Update on the role of alpha-agonists in glaucoma management

Stella Arthur, Louis Cantor

Research output: Contribution to journalArticle

38 Citations (Scopus)

Abstract

Glaucoma is the second most common cause of world blindness (following cataract) with estimated cases reaching 79.6 million by 2020. Although the etiology of glaucoma is multi-factorial, intraocular pressure (IOP) is the only modifiable factor in glaucoma management proven to alter the natural course of the disease. Among various classes of IOP-lowering medications currently available, alpha-adrenergic receptor agonists are used either as monotherapy, as second-line therapy, or in fixed combination with beta-blockers. Non-selective adrenergic agonists such as epinephrine and dipivefrin are infrequently used today for the treatment of glaucoma or ocular hypertension, and have been replaced by the alpha-2-selective agonists. The use of apraclonidine for IOP reduction in glaucoma or OHT is limited due to a high rate of follicular conjunctivitis. The alpha-2-selective agonist in use today is brimonidine. The brimonidine-purite formulations are preferred to brimonidine-benzalkonium chloride (BAC) formulations due better tolerability while maintaining similar efficacy. Brimonidine is also effective when used in combination with a beta-blocker. Using brimonidine-timolol fixed combination (BTFC) as first-line therapy has an added potential for neuroprotection. This would be a valuable strategy for glaucoma treatment, for patients who are intolerant of prostaglandin analogs, or for patients where prostaglandin analogues are contraindicated as first-line therapy, such as in patients with inflammatory glaucoma.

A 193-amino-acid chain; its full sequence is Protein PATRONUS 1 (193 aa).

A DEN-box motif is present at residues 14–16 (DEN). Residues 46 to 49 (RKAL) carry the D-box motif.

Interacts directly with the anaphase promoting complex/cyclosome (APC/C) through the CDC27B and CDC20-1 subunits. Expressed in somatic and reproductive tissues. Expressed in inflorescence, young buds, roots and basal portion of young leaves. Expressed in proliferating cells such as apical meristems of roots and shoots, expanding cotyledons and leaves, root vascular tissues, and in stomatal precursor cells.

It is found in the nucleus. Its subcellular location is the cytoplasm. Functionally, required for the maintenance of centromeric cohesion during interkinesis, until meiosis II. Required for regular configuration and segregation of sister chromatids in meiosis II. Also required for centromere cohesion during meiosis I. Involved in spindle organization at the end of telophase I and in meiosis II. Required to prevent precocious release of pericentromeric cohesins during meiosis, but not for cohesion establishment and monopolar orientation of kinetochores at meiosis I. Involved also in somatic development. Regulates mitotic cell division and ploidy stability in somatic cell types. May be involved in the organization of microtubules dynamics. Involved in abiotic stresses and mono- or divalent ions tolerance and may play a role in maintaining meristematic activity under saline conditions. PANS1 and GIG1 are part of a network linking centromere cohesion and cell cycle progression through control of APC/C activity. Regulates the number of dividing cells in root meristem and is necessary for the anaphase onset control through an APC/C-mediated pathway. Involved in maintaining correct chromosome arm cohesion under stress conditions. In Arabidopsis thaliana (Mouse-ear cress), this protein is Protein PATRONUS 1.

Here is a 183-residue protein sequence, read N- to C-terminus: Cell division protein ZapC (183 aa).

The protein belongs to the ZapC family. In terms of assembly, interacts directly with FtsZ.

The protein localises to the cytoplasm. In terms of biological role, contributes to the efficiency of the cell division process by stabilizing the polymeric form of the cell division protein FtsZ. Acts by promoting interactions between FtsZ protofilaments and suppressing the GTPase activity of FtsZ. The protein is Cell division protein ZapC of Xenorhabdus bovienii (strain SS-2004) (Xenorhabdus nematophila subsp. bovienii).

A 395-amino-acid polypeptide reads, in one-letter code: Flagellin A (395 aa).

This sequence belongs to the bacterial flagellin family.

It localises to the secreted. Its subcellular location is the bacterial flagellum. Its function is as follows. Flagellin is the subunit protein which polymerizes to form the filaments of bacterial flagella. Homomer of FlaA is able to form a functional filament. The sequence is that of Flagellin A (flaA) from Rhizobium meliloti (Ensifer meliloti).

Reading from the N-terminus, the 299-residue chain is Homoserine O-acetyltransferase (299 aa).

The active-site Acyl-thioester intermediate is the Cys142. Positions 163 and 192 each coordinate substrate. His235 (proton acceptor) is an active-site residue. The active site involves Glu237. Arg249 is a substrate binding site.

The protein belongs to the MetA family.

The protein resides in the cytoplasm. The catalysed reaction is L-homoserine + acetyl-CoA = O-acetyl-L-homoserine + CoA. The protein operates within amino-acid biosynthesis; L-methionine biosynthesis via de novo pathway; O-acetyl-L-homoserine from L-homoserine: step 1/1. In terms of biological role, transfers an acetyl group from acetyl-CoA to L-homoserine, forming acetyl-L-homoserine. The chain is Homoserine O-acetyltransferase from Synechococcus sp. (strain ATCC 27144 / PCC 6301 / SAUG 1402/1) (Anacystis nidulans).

Original languageEnglish
Pages (from-to)271-283
Number of pages13
JournalExperimental Eye Research
Volume93
Issue number3
DOIs
StatePublished - Sep 2011

Fingerprint

Glaucoma
Intraocular Pressure
Synthetic Prostaglandins
Adrenergic alpha-Agonists
Benzalkonium Compounds
Therapeutics
Timolol
Ocular Hypertension
Adrenergic Agonists
Conjunctivitis
Blindness
Cataract
Epinephrine
Brimonidine Tartrate

Keywords

  • Alpha-agonists
  • Compliance and cost of alpha-agonists
  • Fixed combinations
  • Glaucoma
  • Monotherapy
  • Neuroprotection
  • Ocular blood flow
  • Safety and efficacy

ASJC Scopus subject areas

  • Ophthalmology
  • Sensory Systems
  • Cellular and Molecular Neuroscience

Cite this

Update on the role of alpha-agonists in glaucoma management. / Arthur, Stella; Cantor, Louis.

In: Experimental Eye Research, Vol. 93, No. 3, 09.2011, p. 271-283.

Research output: Contribution to journalArticle

@article{f018e68ab3c54808bf3ee2d3abe60884,
title = "Update on the role of alpha-agonists in glaucoma management",